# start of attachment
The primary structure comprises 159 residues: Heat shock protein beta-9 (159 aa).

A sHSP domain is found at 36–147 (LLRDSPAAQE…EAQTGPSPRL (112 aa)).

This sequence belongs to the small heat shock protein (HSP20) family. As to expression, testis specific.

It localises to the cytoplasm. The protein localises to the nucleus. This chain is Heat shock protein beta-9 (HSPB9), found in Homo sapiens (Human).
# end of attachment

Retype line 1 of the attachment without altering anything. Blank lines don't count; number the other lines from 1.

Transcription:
The primary structure comprises 159 residues: Heat shock protein beta-9 (159 aa).